The real battle with our energy options is not between coal and nukes, as some industry reps, politicians and reporters would have us believe, but is instead between coal with nukes versus reasonable solutions. Coal and nukes are failed 20th Century options. Will we make the same mistakes in the future, or will we phase out these mistakes as we bring in renewables and energy efficiency?

Many of the costs of nuclear energy are hidden. Most of the cost of energy efficiency improvements (like air conditioner improvements, architectural improvements and lighting efficiency) are on the table, in plain sight.

Some of nuclear energy's hidden costs are (but are not limited to):
-- insurance coverage from the 1957 Price-Anderson Act, which prohibits health claim coverage and limits property claim reimbursements to pennies on the dollar for full-scale nuclear meltdowns;
-- the value of pro-nuclear public relations/promotion from the U.S. Government;
-- the long-term waste isolation and protection that the U.S. Courts have ruled must be for 1 million years;
-- the off-gas of radioactive isotopes and their health impact on people and wildlife around the globe.
-- the occasional nuclear accident or other mess, like the Rio Puerco tailings dam break in New Mexico, Chernobyl, the TEPCO plant earthquake in Japan, the 1957 Russian processing plant disaster, the mismanagement of Rocky Flats and Hanford, etc.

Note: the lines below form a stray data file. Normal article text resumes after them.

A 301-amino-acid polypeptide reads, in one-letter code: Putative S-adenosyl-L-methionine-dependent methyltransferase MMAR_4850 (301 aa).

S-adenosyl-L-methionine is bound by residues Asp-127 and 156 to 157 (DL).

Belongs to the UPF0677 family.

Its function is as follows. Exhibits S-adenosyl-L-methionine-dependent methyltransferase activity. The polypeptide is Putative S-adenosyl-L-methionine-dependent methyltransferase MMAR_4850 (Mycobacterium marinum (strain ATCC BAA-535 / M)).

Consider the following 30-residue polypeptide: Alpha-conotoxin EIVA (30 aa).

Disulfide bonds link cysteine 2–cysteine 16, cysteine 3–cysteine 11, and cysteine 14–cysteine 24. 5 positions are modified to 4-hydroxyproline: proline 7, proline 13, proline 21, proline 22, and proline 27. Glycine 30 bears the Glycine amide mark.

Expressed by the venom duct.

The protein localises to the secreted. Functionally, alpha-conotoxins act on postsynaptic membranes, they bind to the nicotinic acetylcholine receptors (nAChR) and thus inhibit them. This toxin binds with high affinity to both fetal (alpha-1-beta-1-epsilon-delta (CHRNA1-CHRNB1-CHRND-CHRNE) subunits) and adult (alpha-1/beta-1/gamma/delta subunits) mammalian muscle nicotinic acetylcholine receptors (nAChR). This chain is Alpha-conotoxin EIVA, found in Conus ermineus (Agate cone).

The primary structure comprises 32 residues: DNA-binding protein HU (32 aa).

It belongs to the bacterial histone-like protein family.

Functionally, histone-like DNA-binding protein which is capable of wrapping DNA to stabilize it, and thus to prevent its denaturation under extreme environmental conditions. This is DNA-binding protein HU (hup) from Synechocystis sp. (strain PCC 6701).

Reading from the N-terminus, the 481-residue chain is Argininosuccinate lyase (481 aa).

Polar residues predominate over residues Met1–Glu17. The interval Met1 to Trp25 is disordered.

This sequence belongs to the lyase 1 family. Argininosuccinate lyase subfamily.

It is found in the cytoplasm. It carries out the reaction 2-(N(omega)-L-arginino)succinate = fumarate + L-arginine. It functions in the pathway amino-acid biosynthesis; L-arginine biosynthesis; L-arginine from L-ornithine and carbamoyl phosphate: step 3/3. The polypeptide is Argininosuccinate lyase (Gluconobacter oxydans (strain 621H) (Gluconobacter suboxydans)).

Let us hope that the Obama Administration will approach this vortex of crises (financial, energy, environmental) with an open-mindedness and a swiftness to set the course with the best solutions, those that lift employment, are affordable in the short and long-term, and do less damage to the environment.

Can't stand the stupidity

There are so many things wrong with this, I don't know where to begin...

Here are some links:
http://www.nei.org/resourcesandstats/documentlibrary/protectingtheenvironment/graphicsandcharts/lifecycleemissions/

http://www.nei.org/resourcesandstats/documentlibrary/protectingtheenvironment/graphicsandcharts/lifecycleemissions/